The introduction of nucleic acid–based detection and identification technologies, primarily nucleic-acid amplification technologies, in the later 1980s presented an ability to look at the genetic information in addition to the structural elements of pathogenic organisms. While systems such as BioWatch have focused almost exclusively on nucleic-acid amplification technologies, the continued development of antibody- and

Suggested Citation:"Appendix H: White Paper 3: State of the Art for Autonomous Detection Systems Using Immunoassays and Protein Signatures." Institute of Medicine and National Research Council. 2014. Technologies to Enable Autonomous Detection for BioWatch: Ensuring Timely and Accurate Information for Public Health Officials: Workshop Summary. Washington, DC: The National Academies Press. doi: 10.17226/18495.
×

protein-based recognition systems warrants a fresh look at the state of maturity of structural recognition approaches to biological identification. This paper highlights some of the more mature and promising technologies that could be adapted by the BioWatch Program for the identification of harmful biological agents.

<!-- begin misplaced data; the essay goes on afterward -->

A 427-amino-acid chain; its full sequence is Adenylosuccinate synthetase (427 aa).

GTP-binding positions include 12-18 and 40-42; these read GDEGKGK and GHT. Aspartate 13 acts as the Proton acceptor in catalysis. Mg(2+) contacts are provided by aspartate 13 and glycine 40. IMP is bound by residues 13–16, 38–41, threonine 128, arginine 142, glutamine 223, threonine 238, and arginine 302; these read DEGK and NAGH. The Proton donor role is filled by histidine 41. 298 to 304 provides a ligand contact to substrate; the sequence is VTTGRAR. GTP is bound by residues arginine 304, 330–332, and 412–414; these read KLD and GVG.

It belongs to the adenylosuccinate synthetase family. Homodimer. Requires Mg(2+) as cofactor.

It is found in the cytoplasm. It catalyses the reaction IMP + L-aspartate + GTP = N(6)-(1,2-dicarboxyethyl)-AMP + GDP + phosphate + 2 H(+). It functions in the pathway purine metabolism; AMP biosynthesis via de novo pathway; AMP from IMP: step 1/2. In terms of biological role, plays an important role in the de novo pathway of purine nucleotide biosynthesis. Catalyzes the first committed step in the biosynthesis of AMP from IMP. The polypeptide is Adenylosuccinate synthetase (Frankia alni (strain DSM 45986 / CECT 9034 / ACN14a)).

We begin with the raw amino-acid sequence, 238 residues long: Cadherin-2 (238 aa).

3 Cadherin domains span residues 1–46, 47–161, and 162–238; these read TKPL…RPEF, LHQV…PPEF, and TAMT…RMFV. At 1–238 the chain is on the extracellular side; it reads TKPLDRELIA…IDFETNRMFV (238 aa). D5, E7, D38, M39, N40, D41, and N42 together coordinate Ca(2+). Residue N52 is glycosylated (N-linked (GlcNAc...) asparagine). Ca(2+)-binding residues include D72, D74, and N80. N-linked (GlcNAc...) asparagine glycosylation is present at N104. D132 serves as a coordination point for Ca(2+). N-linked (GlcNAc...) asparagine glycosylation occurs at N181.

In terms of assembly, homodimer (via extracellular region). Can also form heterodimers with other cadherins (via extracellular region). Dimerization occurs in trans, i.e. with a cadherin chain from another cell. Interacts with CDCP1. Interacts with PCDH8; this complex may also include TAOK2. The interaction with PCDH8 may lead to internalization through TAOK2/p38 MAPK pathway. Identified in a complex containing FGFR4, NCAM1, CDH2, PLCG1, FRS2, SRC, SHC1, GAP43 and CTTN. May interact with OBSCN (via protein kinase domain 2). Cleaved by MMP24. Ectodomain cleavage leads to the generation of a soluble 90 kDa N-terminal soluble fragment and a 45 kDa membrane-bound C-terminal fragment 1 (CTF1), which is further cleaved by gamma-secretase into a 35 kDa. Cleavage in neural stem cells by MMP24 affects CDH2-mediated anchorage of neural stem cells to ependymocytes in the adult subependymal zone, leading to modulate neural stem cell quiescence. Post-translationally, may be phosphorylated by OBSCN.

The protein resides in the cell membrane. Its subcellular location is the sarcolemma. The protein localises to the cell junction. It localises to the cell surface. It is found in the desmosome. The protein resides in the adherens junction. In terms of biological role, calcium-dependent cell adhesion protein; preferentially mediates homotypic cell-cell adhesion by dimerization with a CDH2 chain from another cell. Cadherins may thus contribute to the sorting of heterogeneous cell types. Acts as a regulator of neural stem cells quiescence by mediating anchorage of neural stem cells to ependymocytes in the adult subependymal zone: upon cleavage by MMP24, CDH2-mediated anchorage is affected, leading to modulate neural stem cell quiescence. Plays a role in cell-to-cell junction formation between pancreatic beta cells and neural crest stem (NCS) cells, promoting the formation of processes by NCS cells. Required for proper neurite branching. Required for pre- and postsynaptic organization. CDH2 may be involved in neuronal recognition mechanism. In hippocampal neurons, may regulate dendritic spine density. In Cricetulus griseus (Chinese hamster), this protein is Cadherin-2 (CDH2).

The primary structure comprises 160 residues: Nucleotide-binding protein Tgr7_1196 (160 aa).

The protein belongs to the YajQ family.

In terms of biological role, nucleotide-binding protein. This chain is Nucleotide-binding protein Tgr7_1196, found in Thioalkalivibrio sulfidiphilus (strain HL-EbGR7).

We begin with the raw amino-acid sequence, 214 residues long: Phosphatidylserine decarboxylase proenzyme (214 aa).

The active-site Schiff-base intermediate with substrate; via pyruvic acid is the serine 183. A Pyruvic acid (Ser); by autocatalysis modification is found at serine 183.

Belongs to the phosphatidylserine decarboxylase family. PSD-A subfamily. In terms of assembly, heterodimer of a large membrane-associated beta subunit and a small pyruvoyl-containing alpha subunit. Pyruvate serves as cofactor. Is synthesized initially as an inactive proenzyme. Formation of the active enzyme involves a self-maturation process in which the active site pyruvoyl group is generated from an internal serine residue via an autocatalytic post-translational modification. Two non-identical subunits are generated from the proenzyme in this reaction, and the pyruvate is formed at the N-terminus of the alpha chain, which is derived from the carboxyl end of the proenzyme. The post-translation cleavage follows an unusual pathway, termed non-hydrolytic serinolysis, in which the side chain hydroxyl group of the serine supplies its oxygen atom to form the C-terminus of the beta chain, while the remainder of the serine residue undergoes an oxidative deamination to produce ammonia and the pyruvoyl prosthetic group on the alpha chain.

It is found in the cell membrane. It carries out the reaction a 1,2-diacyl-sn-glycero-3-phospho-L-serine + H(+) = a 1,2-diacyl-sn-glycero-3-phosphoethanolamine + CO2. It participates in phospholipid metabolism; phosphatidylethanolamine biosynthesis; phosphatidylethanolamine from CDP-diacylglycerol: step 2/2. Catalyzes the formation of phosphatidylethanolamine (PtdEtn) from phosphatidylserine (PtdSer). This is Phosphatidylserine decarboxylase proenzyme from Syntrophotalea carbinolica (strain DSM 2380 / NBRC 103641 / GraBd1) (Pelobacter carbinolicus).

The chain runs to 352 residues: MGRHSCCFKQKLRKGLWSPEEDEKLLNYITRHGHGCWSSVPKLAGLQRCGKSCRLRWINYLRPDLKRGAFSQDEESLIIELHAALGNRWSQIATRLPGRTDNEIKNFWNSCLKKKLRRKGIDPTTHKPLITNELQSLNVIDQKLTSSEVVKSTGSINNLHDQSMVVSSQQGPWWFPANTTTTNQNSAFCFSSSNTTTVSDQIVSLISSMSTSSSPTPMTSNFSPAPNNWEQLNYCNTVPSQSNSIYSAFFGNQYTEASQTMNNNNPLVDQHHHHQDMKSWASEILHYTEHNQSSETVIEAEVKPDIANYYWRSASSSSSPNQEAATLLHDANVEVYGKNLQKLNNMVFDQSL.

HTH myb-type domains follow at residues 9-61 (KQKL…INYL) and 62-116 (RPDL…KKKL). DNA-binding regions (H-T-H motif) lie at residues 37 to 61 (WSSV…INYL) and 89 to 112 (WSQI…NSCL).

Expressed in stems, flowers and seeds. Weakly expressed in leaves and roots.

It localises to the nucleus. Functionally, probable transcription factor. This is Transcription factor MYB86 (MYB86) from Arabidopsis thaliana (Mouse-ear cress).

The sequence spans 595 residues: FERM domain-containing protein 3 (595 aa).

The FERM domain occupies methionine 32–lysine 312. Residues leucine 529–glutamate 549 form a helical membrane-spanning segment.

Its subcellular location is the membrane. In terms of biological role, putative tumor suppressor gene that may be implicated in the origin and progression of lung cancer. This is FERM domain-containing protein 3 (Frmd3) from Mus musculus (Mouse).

All of the systems discussed in this paper can meet or exceed the detection requirements established for the next generation of BioWatch. The advantage of antibody-based and other protein-based technologies is speed. Many of these systems provide answers in 3 to 10 minutes and can operate in a continuous fashion at reasonably low cost with minimal infrastructure support. Some of the systems can reach sensitivities approaching that of nucleic-acid amplification.

STATEMENT OF THE PROBLEM